Church-school partnership

Reading program for summer funded by Lutheran neighbor

July 18, 1999|By Liz Bowie | Liz Bowie,SUN STAFF

Summer school had been in session scarcely a week at Thomas Johnson Elementary when one beginning reader turned in a list of 30 books she had finished.

Another third-grade girl, who struggles to read, is trying to catch up to her peers. She might not close the gap during the summer session, but she will be closer because of it, said reading teacher Maria Zozulak.

Summer schools and summer reading camps are not unique in Baltimore -- many have been launched in recent years amid the push for increased reading instruction. But the summer school at Thomas Johnson is unusual in the source of its support: a $12,000 donation by Christ Lutheran Church.

The 1,200-member church is paying for four of the school's teachers to instruct pupils from 9 a.m. to 11 a.m. Monday through Thursday for six weeks. It also provided the salary of a librarian who keeps the school's library open for two hours a week, providing pupils ready access to its books.

The church-school partnership began more than a year ago as the Lutheran congregation, located near the Inner Harbor, was seeking to make a difference in a South Baltimore school and chose Thomas Johnson, a short drive south on Light Street.

Last summer, the church financed a science summer school there. When that was a success, the church expanded support and hired three of the school's teachers to work with pupils one hour each day after school.

"They focused on the same kind of curriculum [used] during the day, but were able to give a lot of extra attention," said Lindy Utermohle, the church's director of social ministry. "The children started to improve almost immediately. The kids really loved it. I was amazed how attentive they were."

Utermohle and other church members volunteered at the school as well, helping to provide extra attention for pupils. One member taught art classes; another sewed a large school banner.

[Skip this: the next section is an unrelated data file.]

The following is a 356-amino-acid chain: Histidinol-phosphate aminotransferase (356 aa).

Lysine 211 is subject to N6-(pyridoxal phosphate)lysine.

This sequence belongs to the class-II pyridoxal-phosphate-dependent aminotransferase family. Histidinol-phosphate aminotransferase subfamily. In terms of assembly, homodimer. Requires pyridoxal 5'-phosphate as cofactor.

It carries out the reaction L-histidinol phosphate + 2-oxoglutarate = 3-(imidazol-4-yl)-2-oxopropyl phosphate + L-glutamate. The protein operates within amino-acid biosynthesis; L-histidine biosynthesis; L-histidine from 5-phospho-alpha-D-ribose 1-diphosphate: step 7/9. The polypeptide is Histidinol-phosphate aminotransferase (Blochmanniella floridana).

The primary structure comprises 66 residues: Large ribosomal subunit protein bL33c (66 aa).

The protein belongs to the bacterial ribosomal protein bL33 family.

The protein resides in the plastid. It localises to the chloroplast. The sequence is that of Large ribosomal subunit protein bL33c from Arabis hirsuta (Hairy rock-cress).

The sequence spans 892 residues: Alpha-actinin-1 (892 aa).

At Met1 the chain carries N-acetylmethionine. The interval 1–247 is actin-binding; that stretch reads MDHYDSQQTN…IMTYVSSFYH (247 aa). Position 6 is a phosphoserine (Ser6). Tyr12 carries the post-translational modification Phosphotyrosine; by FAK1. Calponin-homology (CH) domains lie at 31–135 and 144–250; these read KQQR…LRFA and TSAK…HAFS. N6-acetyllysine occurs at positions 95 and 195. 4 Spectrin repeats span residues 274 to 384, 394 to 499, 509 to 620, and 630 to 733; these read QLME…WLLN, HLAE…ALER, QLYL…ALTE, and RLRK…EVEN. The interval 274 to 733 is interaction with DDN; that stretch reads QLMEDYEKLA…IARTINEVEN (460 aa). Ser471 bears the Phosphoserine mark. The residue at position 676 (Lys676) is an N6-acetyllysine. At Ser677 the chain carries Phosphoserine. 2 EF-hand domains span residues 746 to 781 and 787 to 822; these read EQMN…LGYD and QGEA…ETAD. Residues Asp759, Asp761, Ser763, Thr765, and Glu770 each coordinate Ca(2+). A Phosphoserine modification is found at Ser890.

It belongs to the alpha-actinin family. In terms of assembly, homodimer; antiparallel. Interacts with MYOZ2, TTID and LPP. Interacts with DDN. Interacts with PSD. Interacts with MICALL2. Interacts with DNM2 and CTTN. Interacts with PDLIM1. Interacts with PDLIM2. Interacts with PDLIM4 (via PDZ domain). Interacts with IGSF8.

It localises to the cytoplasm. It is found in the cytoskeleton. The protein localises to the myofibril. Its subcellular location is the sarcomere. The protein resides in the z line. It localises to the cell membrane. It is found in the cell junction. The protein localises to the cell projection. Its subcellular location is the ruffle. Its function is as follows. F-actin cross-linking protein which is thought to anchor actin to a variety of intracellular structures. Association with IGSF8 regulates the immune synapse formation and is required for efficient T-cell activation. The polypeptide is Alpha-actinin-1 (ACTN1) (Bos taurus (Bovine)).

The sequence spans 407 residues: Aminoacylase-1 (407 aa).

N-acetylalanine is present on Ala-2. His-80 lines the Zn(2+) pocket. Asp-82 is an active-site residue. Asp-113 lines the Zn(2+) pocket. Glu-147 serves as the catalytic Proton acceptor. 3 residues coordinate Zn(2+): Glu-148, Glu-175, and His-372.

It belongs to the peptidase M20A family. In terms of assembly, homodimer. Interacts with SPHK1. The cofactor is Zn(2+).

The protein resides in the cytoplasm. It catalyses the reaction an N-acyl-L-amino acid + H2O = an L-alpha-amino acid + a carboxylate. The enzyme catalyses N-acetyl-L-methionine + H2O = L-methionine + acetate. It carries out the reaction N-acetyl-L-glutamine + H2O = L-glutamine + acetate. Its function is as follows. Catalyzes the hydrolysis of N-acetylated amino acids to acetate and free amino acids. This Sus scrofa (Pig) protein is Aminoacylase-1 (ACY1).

The summer program was aimed at giving more support to pupils who are reading below grade level, but open to any who wanted to participate. Pupils who attend, Zozulak said, won't have the usual catching up to do in September -- unlike those who may not have read a book or used a pencil in two months.

Principal Thomas Bowmann decided to focus attention during the just-completed school year on making reading a daily part of every child's life, because they had been reading little outside of school. He challenged his pupils to read 8,000 books. They read more than 11,000 -- and earned a trip to an Orioles game.

Pupil surveys at the beginning and end of the school year showed that a growing percentage are reading at home and see themselves as good readers.

At an early session in the church-funded summer program, second-grade teacher Jennifer Grinath was reading "The Patchwork Quilt" to children. She introduced vocabulary words -- anxious, clutch, murmur, stiffen -- and asked numerous questions about the story.

With only a dozen children in her class, she could give each more attention than they would get during the school year. The summer school offers incentives to children who attend each week, including field trips to sports stadiums and local museums.

Besides funding the summer school -- which provides spaces for 70 of the school's 400 pupils -- Christ Lutheran has given the school a list of parishioners willing to talk to children about their respective professions, interests or travels under a program it calls "Opening the World to TJ."

The church's support of Thomas Johnson is one part of a social ministry that includes providing space in its basement for a homeless shelter and mentoring refugee families.

"They have been wonderful," Bowmann said of the church. "They have been a real investor in our community."

Pub Date: 7/18/99

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